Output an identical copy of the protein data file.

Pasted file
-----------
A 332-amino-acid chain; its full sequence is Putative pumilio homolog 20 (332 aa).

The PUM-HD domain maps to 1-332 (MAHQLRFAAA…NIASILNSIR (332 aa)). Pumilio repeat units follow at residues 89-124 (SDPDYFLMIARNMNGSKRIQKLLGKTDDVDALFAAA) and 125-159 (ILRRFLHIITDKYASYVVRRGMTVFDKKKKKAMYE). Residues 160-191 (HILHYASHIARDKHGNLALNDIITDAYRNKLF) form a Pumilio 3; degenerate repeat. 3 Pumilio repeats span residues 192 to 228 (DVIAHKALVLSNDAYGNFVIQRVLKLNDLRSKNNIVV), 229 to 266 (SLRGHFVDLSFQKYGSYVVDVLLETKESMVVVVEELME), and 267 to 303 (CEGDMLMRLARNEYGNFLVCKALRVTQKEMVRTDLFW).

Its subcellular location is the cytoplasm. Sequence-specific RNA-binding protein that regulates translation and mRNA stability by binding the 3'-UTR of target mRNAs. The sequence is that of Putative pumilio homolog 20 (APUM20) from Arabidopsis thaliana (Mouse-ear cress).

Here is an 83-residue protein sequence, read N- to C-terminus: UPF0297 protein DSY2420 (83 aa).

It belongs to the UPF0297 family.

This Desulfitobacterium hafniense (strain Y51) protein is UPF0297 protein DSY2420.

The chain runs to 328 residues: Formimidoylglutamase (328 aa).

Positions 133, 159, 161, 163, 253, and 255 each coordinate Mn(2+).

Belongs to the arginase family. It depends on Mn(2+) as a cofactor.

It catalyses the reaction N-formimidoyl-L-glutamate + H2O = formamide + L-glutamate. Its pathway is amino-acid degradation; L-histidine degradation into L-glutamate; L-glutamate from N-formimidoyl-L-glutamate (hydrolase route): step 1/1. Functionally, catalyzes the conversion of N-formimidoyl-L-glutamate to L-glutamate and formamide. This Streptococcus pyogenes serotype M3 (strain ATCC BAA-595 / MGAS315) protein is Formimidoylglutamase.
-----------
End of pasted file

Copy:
A 332-amino-acid chain; its full sequence is Putative pumilio homolog 20 (332 aa).

The PUM-HD domain maps to 1-332 (MAHQLRFAAA…NIASILNSIR (332 aa)). Pumilio repeat units follow at residues 89-124 (SDPDYFLMIARNMNGSKRIQKLLGKTDDVDALFAAA) and 125-159 (ILRRFLHIITDKYASYVVRRGMTVFDKKKKKAMYE). Residues 160-191 (HILHYASHIARDKHGNLALNDIITDAYRNKLF) form a Pumilio 3; degenerate repeat. 3 Pumilio repeats span residues 192 to 228 (DVIAHKALVLSNDAYGNFVIQRVLKLNDLRSKNNIVV), 229 to 266 (SLRGHFVDLSFQKYGSYVVDVLLETKESMVVVVEELME), and 267 to 303 (CEGDMLMRLARNEYGNFLVCKALRVTQKEMVRTDLFW).

Its subcellular location is the cytoplasm. Sequence-specific RNA-binding protein that regulates translation and mRNA stability by binding the 3'-UTR of target mRNAs. The sequence is that of Putative pumilio homolog 20 (APUM20) from Arabidopsis thaliana (Mouse-ear cress).

Here is an 83-residue protein sequence, read N- to C-terminus: UPF0297 protein DSY2420 (83 aa).

It belongs to the UPF0297 family.

This Desulfitobacterium hafniense (strain Y51) protein is UPF0297 protein DSY2420.

The chain runs to 328 residues: Formimidoylglutamase (328 aa).

Positions 133, 159, 161, 163, 253, and 255 each coordinate Mn(2+).

Belongs to the arginase family. It depends on Mn(2+) as a cofactor.

It catalyses the reaction N-formimidoyl-L-glutamate + H2O = formamide + L-glutamate. Its pathway is amino-acid degradation; L-histidine degradation into L-glutamate; L-glutamate from N-formimidoyl-L-glutamate (hydrolase route): step 1/1. Functionally, catalyzes the conversion of N-formimidoyl-L-glutamate to L-glutamate and formamide. This Streptococcus pyogenes serotype M3 (strain ATCC BAA-595 / MGAS315) protein is Formimidoylglutamase.